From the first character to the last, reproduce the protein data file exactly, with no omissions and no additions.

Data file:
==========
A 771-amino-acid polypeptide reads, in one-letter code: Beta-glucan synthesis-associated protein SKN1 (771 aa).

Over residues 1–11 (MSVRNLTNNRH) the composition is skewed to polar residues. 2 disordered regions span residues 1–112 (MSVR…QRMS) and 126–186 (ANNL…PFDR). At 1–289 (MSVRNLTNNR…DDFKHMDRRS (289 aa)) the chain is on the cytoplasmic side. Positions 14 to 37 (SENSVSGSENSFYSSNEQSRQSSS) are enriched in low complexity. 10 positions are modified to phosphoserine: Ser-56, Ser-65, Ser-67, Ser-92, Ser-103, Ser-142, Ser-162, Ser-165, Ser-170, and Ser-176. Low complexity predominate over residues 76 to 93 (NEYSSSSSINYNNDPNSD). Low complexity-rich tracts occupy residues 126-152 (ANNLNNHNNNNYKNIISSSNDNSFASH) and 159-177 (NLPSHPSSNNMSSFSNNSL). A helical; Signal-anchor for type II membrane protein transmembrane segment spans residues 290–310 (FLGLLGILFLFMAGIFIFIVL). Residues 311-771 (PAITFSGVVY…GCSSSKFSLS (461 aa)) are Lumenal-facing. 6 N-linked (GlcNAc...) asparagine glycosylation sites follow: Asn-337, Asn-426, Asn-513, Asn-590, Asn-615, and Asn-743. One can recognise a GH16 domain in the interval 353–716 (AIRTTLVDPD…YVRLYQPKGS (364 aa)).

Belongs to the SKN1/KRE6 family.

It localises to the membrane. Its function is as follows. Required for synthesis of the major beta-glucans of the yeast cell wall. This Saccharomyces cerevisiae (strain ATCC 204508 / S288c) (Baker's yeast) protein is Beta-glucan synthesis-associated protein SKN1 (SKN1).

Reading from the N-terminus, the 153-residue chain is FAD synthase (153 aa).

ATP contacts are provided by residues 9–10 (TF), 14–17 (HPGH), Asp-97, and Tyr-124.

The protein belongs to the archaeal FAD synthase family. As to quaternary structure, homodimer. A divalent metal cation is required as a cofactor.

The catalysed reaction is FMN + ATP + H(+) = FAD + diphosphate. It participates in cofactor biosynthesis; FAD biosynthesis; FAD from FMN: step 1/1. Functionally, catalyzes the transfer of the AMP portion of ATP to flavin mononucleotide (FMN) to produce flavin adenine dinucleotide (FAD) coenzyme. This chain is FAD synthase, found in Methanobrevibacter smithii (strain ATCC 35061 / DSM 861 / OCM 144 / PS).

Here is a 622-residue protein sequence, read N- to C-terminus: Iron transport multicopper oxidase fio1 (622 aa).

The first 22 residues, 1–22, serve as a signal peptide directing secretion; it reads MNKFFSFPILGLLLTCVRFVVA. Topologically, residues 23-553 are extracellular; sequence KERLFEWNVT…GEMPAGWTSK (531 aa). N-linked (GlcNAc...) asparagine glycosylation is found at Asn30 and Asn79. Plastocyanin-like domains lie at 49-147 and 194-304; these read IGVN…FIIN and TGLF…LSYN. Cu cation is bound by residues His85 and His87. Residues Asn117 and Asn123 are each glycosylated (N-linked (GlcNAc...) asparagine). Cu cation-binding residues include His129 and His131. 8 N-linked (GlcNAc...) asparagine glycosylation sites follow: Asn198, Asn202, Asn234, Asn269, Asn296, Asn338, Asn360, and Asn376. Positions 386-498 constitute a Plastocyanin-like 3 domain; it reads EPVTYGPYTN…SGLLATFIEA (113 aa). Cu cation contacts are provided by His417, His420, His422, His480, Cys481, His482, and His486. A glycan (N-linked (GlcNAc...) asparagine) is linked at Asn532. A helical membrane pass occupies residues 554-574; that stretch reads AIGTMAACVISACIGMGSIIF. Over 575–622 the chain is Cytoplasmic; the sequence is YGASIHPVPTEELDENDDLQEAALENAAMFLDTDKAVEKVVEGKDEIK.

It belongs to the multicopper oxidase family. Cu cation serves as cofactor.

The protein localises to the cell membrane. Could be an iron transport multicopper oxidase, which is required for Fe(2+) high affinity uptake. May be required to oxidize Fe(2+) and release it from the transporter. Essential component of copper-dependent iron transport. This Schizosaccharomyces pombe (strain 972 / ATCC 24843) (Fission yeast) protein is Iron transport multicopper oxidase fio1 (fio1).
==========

A 771-amino-acid polypeptide reads, in one-letter code: Beta-glucan synthesis-associated protein SKN1 (771 aa).

Over residues 1–11 (MSVRNLTNNRH) the composition is skewed to polar residues. 2 disordered regions span residues 1–112 (MSVR…QRMS) and 126–186 (ANNL…PFDR). At 1–289 (MSVRNLTNNR…DDFKHMDRRS (289 aa)) the chain is on the cytoplasmic side. Positions 14 to 37 (SENSVSGSENSFYSSNEQSRQSSS) are enriched in low complexity. 10 positions are modified to phosphoserine: Ser-56, Ser-65, Ser-67, Ser-92, Ser-103, Ser-142, Ser-162, Ser-165, Ser-170, and Ser-176. Low complexity predominate over residues 76 to 93 (NEYSSSSSINYNNDPNSD). Low complexity-rich tracts occupy residues 126-152 (ANNLNNHNNNNYKNIISSSNDNSFASH) and 159-177 (NLPSHPSSNNMSSFSNNSL). A helical; Signal-anchor for type II membrane protein transmembrane segment spans residues 290–310 (FLGLLGILFLFMAGIFIFIVL). Residues 311-771 (PAITFSGVVY…GCSSSKFSLS (461 aa)) are Lumenal-facing. 6 N-linked (GlcNAc...) asparagine glycosylation sites follow: Asn-337, Asn-426, Asn-513, Asn-590, Asn-615, and Asn-743. One can recognise a GH16 domain in the interval 353–716 (AIRTTLVDPD…YVRLYQPKGS (364 aa)).

Belongs to the SKN1/KRE6 family.

It localises to the membrane. Its function is as follows. Required for synthesis of the major beta-glucans of the yeast cell wall. This Saccharomyces cerevisiae (strain ATCC 204508 / S288c) (Baker's yeast) protein is Beta-glucan synthesis-associated protein SKN1 (SKN1).

Reading from the N-terminus, the 153-residue chain is FAD synthase (153 aa).

ATP contacts are provided by residues 9–10 (TF), 14–17 (HPGH), Asp-97, and Tyr-124.

The protein belongs to the archaeal FAD synthase family. As to quaternary structure, homodimer. A divalent metal cation is required as a cofactor.

The catalysed reaction is FMN + ATP + H(+) = FAD + diphosphate. It participates in cofactor biosynthesis; FAD biosynthesis; FAD from FMN: step 1/1. Functionally, catalyzes the transfer of the AMP portion of ATP to flavin mononucleotide (FMN) to produce flavin adenine dinucleotide (FAD) coenzyme. This chain is FAD synthase, found in Methanobrevibacter smithii (strain ATCC 35061 / DSM 861 / OCM 144 / PS).

Here is a 622-residue protein sequence, read N- to C-terminus: Iron transport multicopper oxidase fio1 (622 aa).

The first 22 residues, 1–22, serve as a signal peptide directing secretion; it reads MNKFFSFPILGLLLTCVRFVVA. Topologically, residues 23-553 are extracellular; sequence KERLFEWNVT…GEMPAGWTSK (531 aa). N-linked (GlcNAc...) asparagine glycosylation is found at Asn30 and Asn79. Plastocyanin-like domains lie at 49-147 and 194-304; these read IGVN…FIIN and TGLF…LSYN. Cu cation is bound by residues His85 and His87. Residues Asn117 and Asn123 are each glycosylated (N-linked (GlcNAc...) asparagine). Cu cation-binding residues include His129 and His131. 8 N-linked (GlcNAc...) asparagine glycosylation sites follow: Asn198, Asn202, Asn234, Asn269, Asn296, Asn338, Asn360, and Asn376. Positions 386-498 constitute a Plastocyanin-like 3 domain; it reads EPVTYGPYTN…SGLLATFIEA (113 aa). Cu cation contacts are provided by His417, His420, His422, His480, Cys481, His482, and His486. A glycan (N-linked (GlcNAc...) asparagine) is linked at Asn532. A helical membrane pass occupies residues 554-574; that stretch reads AIGTMAACVISACIGMGSIIF. Over 575–622 the chain is Cytoplasmic; the sequence is YGASIHPVPTEELDENDDLQEAALENAAMFLDTDKAVEKVVEGKDEIK.

It belongs to the multicopper oxidase family. Cu cation serves as cofactor.

The protein localises to the cell membrane. Could be an iron transport multicopper oxidase, which is required for Fe(2+) high affinity uptake. May be required to oxidize Fe(2+) and release it from the transporter. Essential component of copper-dependent iron transport. This Schizosaccharomyces pombe (strain 972 / ATCC 24843) (Fission yeast) protein is Iron transport multicopper oxidase fio1 (fio1).